Tuesday, November 30, 2010

F.O.: Hat #3

This past week I finished the third hat begun on our holiday trip. Again, an original design.

This post will be mostly pictures, showing how I grafted the two parts of the hat together.

I first knit the crown according to a method published some time ago in Threads. I cast on 29 stitches, the radius of the crown, and knit a triangle, decreasing on both ends of
the needle every other row. When there is only one stitch left on the needle, pick up stitches along the left side of the triangle, in this case, 28 stitches. Knit another triangle, decreasing in the same manner down to one stitch. Repeat the pick up stitches, etc. Do this until you have the number of triangles you want, in this case, six. For the last triangle, pick up and knit in one stitch from the right hand side of the first triangle every other row of the current triangle, and decrease it with the current decreases. That binds the triangles together into a crown.

This second photo shows the band which was knit separately.

For the band I cast on 27 stitches, and worked in the following pattern:
a three stitch I-cord, p 3, k 6, p 3, k 6, p 3, end with a three stitch I-cord. Every eight rows I cabled the two k 6's.

Because they were knit separately they had
to be joined somehow, and I decided to graft
them together, rather than sewing them together.

Picture #3 is taken during that process. The work is done on the inside of the hat.

The left needle holds the crown stitches, which had been picked up from the outside of the triangles forming the crown. The right needle holds the one stitch in use from the

Because the band has an I-cord edge I am able to pick up the inner half of the I-cord stitch without disturbing the cord itself.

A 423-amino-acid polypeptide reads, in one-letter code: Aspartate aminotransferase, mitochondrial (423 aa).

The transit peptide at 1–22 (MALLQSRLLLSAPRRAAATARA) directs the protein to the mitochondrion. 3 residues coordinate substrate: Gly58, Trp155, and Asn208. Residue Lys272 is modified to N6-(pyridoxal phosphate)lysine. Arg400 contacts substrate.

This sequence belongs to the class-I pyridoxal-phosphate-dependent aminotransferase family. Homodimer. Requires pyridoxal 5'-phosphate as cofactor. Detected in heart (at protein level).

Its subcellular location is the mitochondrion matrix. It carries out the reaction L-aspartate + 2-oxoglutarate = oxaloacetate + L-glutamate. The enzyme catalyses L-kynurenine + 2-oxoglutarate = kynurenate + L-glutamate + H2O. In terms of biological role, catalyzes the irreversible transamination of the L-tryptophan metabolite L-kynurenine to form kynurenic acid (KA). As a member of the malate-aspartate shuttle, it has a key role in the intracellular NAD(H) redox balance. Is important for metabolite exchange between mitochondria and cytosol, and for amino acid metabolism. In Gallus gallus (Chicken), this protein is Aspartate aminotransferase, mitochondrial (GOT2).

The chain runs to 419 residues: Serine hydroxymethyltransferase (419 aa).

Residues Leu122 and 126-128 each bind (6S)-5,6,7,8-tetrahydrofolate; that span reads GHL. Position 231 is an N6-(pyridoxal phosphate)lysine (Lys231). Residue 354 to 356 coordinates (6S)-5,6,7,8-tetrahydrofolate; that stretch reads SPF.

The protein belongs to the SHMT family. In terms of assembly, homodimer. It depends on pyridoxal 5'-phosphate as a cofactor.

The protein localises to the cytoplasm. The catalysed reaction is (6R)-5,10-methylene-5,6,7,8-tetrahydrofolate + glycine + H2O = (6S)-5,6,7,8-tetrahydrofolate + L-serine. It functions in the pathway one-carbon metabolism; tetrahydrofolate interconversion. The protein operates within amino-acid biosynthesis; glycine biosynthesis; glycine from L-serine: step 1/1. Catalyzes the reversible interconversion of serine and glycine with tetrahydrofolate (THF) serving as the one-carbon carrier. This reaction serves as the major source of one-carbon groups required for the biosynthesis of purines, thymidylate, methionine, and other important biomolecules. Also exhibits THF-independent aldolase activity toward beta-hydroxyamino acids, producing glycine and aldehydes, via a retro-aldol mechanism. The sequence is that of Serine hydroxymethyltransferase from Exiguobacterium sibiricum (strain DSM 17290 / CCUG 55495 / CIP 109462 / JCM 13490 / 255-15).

Picture 4 show the left hand needle picking up the inner stitch from the I-cord, which is then purled together with the next stitch on the left hand needle.

Are you still with me?

Here you can see the two stitches
underneath the current stitch.

Now it's a simple thing to pass the 1st stitch on the right hand needle over the second stitch, binding it off. Proceed in this fashion until all the stitches on the left hand needle have been joined and bound off. Tie in the loose end after drawing it through the last stitch, and the hat is completed without tedious sewing!

Here's the finished hat. Kind of interesting, I
think! I like it, but, unfortunately, it was a bit too small to wear comfortably. So I gave it to one of my quilting friends whose head is smaller than mine.

I also gave away the first hat I knit on our holiday trip. It was also rather small, and I gave it to another friend on whom it was a better fit. I don't mind giving these things away. The fun for me is in the designing and the working out of the design.

Now I have to get busy on some mittens for two of the dear granddaughters who have birthdays in December. Remember the waistcoats from last year? Mittens will knit up so much more quickly than they did!

1 comment:

  1. beautiful hats
    they are so well made and very colourful
    what else have you been doing
    are you knitting mitts on the 4 needle routine

    mom used to make those and we loved them
    also there is a yarn out there now that sets its own pattern as you knit remarkable yarn